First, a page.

View types. Give borrow checker more information about your code

First of all, I am well aware of this issue, I looked through people's ideas but I did not like any of them. This is my approach to the problem.

Rationale

Borrow a checker is an amazing tool offered by the compiler that catches a scary amount of bugs. It also does not disallow you from anything as with enough context, a borrow checker can let a lot of code pass and let you write the natural way, only protesting when necessary. This of course only really applies when you write everything into a singular function.

Within the boundaries of a function, the compiler is excellent, but when you borrow something from another function, there is not enough information to prove anything. You can only borrow everything or nothing, which tends to force users into two scenarios.

// instead of
self.do_something();
// we have to resort to
Self::do_something(&mut self.this, &self.that, &mut self.and_even_this);
// other option is
{
    // just inline if function is simple enough
    // borrow checker now gets enough context
}

Hacks

Both of the above can be partially solved by hardcoding a macro.

macro_rules! self_do_something {
    ($self:expr) => { 
         Self::do_something(&mut $self.this, &$self.that, &mut $self.and_even_this) 
    };
}

This results in a lot less typing.

// now we can say
self_do_something!(self)

There still stays the problem of declaring the method with numerous parameters. We also have to write the no-brainer macro and we lose the self parameter grouping things together. The next step would be packing all borrowed states into a struct, and constructing them inside the macro.

self_some_view!(self).do_something()

As you can see with some boilerplate and the use of ugly macros, you can use View Types already.

New Kind Of Type

A new type of declaration needs a keyword. I cannot decide what kind of keyword it should be so I will refer to it by #keyword

I propose adding the so-called View types that would be types bound to some parent type, restricting access and mutability. The header of the type can look similar to trait implementation.

$($vis)? $(unsafe)? #keyword $name:ident for $parent:ty { ... }

name signifies the name of view type. All generic parameters have to be inherited from the parent. parent would be the target type, the view is capturing. This can be any type and even another View. unsafe is an annotation that makes accessing view type fields an unsafe operation. Now the body.

<...> {
     // the `as ...` is for optionally specifying the view of given field so nesting is possible
    $($($vis)? $(mut)? $($field_name:ident|$field_number:literal) $(as $view:ident)?),* $(,)?
}

Let's give an example of View type in action.

// immutable struct:
struct A {
   value: i32,
}

#keyword ImmA for A {
    pub value,
}

// main feature of view types is ability to implement methods that all parents inherit.
impl ImmA {
    // here we return owned view type, since `value` is not mut,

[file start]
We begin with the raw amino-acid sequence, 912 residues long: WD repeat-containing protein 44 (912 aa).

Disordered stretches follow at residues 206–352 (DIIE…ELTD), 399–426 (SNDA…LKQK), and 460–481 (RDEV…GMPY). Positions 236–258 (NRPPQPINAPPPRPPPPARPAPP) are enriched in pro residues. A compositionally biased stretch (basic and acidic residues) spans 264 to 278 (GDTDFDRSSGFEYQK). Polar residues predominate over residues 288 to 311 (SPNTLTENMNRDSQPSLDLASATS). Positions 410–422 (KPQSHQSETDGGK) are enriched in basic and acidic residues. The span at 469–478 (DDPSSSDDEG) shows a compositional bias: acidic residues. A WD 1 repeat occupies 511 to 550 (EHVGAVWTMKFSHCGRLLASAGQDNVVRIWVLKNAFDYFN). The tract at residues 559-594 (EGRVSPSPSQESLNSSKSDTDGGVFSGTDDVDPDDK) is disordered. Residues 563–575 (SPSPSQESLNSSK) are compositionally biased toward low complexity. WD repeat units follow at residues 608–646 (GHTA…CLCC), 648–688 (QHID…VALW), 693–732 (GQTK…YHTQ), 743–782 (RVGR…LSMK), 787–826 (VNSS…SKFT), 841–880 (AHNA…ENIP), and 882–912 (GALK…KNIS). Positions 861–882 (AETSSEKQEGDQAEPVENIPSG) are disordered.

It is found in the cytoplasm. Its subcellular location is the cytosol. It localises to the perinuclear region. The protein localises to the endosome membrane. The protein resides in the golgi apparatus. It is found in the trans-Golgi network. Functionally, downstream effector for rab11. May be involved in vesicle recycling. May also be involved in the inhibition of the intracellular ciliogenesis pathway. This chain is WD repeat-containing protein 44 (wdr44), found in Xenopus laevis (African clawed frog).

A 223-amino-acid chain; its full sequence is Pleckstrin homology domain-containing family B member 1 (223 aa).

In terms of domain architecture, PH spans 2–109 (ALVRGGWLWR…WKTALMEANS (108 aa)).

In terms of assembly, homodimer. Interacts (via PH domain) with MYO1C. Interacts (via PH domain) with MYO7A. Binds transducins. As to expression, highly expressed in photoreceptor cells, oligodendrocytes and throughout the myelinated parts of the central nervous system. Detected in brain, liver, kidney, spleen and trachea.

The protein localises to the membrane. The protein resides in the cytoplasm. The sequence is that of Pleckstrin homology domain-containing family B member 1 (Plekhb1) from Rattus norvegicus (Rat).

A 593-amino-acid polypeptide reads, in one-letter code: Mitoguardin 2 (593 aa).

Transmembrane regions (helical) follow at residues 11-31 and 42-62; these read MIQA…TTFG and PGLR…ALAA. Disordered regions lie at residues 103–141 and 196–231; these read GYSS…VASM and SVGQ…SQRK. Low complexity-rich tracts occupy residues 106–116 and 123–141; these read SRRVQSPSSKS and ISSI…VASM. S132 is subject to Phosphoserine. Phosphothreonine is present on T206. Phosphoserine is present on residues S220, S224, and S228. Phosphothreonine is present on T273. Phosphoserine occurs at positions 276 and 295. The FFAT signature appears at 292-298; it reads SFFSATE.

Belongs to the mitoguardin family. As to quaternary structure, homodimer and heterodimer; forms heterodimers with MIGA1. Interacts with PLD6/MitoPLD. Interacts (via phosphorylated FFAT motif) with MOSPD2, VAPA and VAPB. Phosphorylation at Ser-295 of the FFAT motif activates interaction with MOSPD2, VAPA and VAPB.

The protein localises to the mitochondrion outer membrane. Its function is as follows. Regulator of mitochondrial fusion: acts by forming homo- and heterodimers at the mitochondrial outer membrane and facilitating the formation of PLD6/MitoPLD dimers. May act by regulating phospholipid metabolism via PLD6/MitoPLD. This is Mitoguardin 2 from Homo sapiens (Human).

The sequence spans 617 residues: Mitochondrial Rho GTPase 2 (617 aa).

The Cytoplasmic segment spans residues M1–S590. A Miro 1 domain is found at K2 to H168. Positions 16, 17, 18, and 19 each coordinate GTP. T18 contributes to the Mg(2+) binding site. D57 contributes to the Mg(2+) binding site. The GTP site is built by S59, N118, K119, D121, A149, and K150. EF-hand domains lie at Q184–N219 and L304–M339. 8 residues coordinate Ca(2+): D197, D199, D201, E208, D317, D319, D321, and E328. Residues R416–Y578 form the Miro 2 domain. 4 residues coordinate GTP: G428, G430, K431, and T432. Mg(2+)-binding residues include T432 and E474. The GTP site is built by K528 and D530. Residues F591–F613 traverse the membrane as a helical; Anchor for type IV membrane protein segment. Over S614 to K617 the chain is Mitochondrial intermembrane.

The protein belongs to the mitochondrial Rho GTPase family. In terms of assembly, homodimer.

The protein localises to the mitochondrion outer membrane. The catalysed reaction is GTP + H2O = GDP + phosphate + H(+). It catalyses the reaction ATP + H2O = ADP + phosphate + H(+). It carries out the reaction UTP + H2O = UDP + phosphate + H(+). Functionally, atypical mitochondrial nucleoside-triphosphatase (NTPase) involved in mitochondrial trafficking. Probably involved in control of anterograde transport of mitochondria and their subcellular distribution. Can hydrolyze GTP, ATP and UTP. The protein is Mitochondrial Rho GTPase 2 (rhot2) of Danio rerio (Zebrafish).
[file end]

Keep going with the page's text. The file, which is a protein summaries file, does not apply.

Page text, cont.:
// user can read but not modify the field (without using `unsafe`)
    pub fn new(value: i32) -> Self {
        A { value }
    }
}

fn test() {
    // Here the `new` can be also called on `A`
    let mut a = A::new(20);
    a.value = 10;
    ^^^^^^^^^^^^^ invalid
}

Let's get a little bit more complex.

struct Vec<T> {
    data: VecData<T>, // pointer and cap
    len: usize,
}

impl<T> Vec<T> { ... }

pub unsafe #keyword MutableVecLen for Vec<T> {
    pub mut len,
}

pub #keyword VecLen for Vec<T> {
    // notice that view type can alter visibility
    pub len,
}

#keyword VecIter for Vec<T> {
    mut data,
    len,
}

impl<T> VecIter<T> {
    fn iter_mut(&mut self) -> impl Iterator<Item = &mut T> {
        // we can now fully access `data` but only immutably access `len`
        ...
    }
}

fn test() {
    let mut vec = vec![1, 2, 3];
    assetr_eq!(vec.len, 3); // no need to call `len()`, or any boilerplate getter for that matter
    unsafe {
        vec.len = 2; // valid within the unsafe block
        vec.len = 3; // lets put it back
    }
    vec.iter_mut().for_each(|e| *e = vec.len); // `iter_mut` borrows the `len` immutably
}

implementation

I do not have a deep understanding of how rust solves things and how would this fit into the codebase or performance implications so bear with me.

The rough idea for visibility would be traversing subtypes until they contain the given field, if no field with correct visibility is found, emit an error. Mutability is a bit different, You cannot define field mutable if it's already defined as immutable in the parent. When type-checking view should be always assignable from the parent and methods callable from any parent up to the View itself. Differentiating unsafe and safe View can be difficult but possible. The most restricting View should be used when inferring. Views are similar to Traits in a way they relate to types. You should be only able to define the view inside the crate target type is defined unless it is possible to restrict this less. Views also have to be distinct, this can be determined by hashing of some sort and lookup.

uncertainty

  • Should Views require import to be used?
  • Should we be able to implement traits on View types?

advantages

  • View types can make the Type system stronger and a lot more expressive.
  • APIs can be improved and made easier and safer to use.
  • Code can be organized into methods with more ease.

alternatives

Some functionality can be simulated by solutions seen in hacks. Mutability and publicity as well but View types seem like idiomatic reduction of boiler-plate.

How is this different to a struct of references?